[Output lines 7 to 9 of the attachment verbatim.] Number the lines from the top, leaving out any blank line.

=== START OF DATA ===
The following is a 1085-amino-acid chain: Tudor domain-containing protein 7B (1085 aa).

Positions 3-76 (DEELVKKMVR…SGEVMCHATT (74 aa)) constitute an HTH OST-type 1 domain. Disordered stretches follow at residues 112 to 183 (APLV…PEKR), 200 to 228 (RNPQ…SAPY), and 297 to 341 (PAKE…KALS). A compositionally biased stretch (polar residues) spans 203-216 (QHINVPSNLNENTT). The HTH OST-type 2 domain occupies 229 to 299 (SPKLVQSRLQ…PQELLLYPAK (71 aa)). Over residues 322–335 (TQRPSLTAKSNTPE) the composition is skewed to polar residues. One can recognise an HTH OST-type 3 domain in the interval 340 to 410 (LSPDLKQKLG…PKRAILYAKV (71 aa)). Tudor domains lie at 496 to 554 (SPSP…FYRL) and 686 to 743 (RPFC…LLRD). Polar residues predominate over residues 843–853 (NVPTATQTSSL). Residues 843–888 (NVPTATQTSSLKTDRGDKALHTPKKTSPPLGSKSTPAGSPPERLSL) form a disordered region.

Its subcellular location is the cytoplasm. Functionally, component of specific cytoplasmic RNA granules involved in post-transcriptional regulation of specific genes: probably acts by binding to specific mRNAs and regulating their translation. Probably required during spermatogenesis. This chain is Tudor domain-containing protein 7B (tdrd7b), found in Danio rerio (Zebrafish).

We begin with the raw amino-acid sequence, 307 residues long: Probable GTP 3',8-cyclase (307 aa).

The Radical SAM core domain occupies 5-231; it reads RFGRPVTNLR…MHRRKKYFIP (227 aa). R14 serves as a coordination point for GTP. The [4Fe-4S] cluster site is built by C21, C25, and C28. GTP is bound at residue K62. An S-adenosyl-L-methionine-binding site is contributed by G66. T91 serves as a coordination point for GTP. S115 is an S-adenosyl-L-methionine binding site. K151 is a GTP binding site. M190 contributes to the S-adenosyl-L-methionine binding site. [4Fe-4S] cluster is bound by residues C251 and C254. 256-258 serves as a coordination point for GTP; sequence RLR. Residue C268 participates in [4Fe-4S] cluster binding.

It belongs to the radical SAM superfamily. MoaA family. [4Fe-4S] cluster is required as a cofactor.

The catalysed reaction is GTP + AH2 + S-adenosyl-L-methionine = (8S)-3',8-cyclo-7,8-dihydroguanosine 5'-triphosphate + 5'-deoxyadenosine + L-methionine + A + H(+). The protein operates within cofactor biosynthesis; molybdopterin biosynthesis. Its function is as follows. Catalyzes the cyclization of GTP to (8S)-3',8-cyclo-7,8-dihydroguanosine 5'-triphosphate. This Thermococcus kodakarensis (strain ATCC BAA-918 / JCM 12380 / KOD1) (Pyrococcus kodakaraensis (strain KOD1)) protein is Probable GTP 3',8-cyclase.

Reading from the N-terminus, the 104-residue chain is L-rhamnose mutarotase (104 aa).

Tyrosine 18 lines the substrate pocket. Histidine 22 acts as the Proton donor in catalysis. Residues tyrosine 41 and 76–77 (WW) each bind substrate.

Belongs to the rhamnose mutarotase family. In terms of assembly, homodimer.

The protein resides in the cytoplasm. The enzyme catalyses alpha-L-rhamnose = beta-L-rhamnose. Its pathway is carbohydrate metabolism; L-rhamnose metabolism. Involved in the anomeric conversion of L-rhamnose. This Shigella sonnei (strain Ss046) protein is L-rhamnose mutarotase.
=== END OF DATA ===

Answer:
The catalysed reaction is GTP + AH2 + S-adenosyl-L-methionine = (8S)-3',8-cyclo-7,8-dihydroguanosine 5'-triphosphate + 5'-deoxyadenosine + L-methionine + A + H(+). The protein operates within cofactor biosynthesis; molybdopterin biosynthesis. Its function is as follows. Catalyzes the cyclization of GTP to (8S)-3',8-cyclo-7,8-dihydroguanosine 5'-triphosphate. This Thermococcus kodakarensis (strain ATCC BAA-918 / JCM 12380 / KOD1) (Pyrococcus kodakaraensis (strain KOD1)) protein is Probable GTP 3',8-cyclase.

Reading from the N-terminus, the 104-residue chain is L-rhamnose mutarotase (104 aa).

Tyrosine 18 lines the substrate pocket. Histidine 22 acts as the Proton donor in catalysis. Residues tyrosine 41 and 76–77 (WW) each bind substrate.